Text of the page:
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You have to read Rihanna’s powerful speech about humanitarianism

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Moya Crockett
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“So I made it to Harvard. Never thought I’d be able to say that in my life, but it feels good.”

With those words, Rihanna kicked off her acceptance of Harvard University’s Humanitarian of the Year award. The pop star was given the prestigious honour on Tuesday in recognition of her extensive charity work – and, ever the consummate performer, her speech didn’t disappoint.

When she was a child growing up in Barbados, Rihanna said, she would see charity appeals on TV and think to herself: “I wonder how many 25 cents I could save up to save all the kids in Africa?”

“I would say to myself, ‘When I grow up, when I can get rich, I’mma save kids all over the world’,” she continued. “I just didn’t know I would be in the position to do that by the time I was a teenager.”

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Rihanna set up her first charity, the Believe Foundation, in 2006 at the age of just 18.

Rihanna was signed by Jay-Z to Def Jam Recordings in 2005, at the age of just 17, and started her first charitable organisation – the Believe Foundation, helping terminally ill children – a year later.



Since then, she has founded the Clara Lionel Foundation Global Scholarship Program (named after her grandparents), aimed at helping students from the Caribbean attend college in the US, and thrown her support behind the Global Partnership for Education and Global Citizen Project, which gives children in developing countries access to education.

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"So I made it to Harvard": Rihanna accepting her Humanitarian of the Year award at the prestigious US university.

After Rihanna’s beloved grandmother Clara Brathwaite died from cancer, she also built a state-of-the-art medical centre in Barbados to diagnose and treat the disease.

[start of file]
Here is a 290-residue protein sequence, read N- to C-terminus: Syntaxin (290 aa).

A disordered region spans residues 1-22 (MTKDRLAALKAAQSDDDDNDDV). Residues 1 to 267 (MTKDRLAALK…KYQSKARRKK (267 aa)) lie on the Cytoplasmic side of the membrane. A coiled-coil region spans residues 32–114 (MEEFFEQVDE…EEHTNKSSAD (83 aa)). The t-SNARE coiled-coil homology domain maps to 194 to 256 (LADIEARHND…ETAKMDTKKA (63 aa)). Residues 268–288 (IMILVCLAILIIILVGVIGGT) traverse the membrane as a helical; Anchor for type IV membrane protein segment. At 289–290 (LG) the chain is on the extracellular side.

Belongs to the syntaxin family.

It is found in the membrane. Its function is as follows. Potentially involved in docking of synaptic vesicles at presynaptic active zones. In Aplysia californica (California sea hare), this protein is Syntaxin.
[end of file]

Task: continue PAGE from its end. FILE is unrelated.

However, the 29-year-old singer told the crowd at Harvard that it doesn’t take being a multimillionaire to help others.



“People make it seem way too hard, man,” she said. “The truth is, and what I want the little girl watching those commercials to know, is you don’t have to be rich to be a humanitarian. You don’t have to be rich to help somebody. You don’t gotta be famous. You don’t even have to be college-educated.”

Being a real humanitarian, she said, only takes helping “one person, expecting nothing in return. To me, that is a humanitarian.”

Rihanna continued: “It starts with your neighbour, the person right next to you, the person sitting next to you in class, the kid down the block in your neighbourhood. You just do whatever you can to help in any way that you can.

“And today I want to challenge each of you to make a commitment to help one person: one organization, one situation that touches your heart.”

“My grandmother always used to say if you've got a dollar, there's plenty to share.”

In receiving the Harvard University Peter J. Gomes Humanitarian Award, Rihanna is in esteemed company. Past honourees include Malala Yousafzai, Aung San Suu Kyi, and UN Secretary General Ban Ki-moon – as well as Sharon Stone and Lionel Richie.

Now that’s what we call a dream dinner party.

Images: Rex Features

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Moya Crockett

Moya is Women's Editor at stylist.co.uk, where she is currently overseeing the Visible Women campaign. Carrying a tiny bottle of hot sauce on her person at all times is one of the many traits she shares with both Beyoncé and Hillary Clinton.

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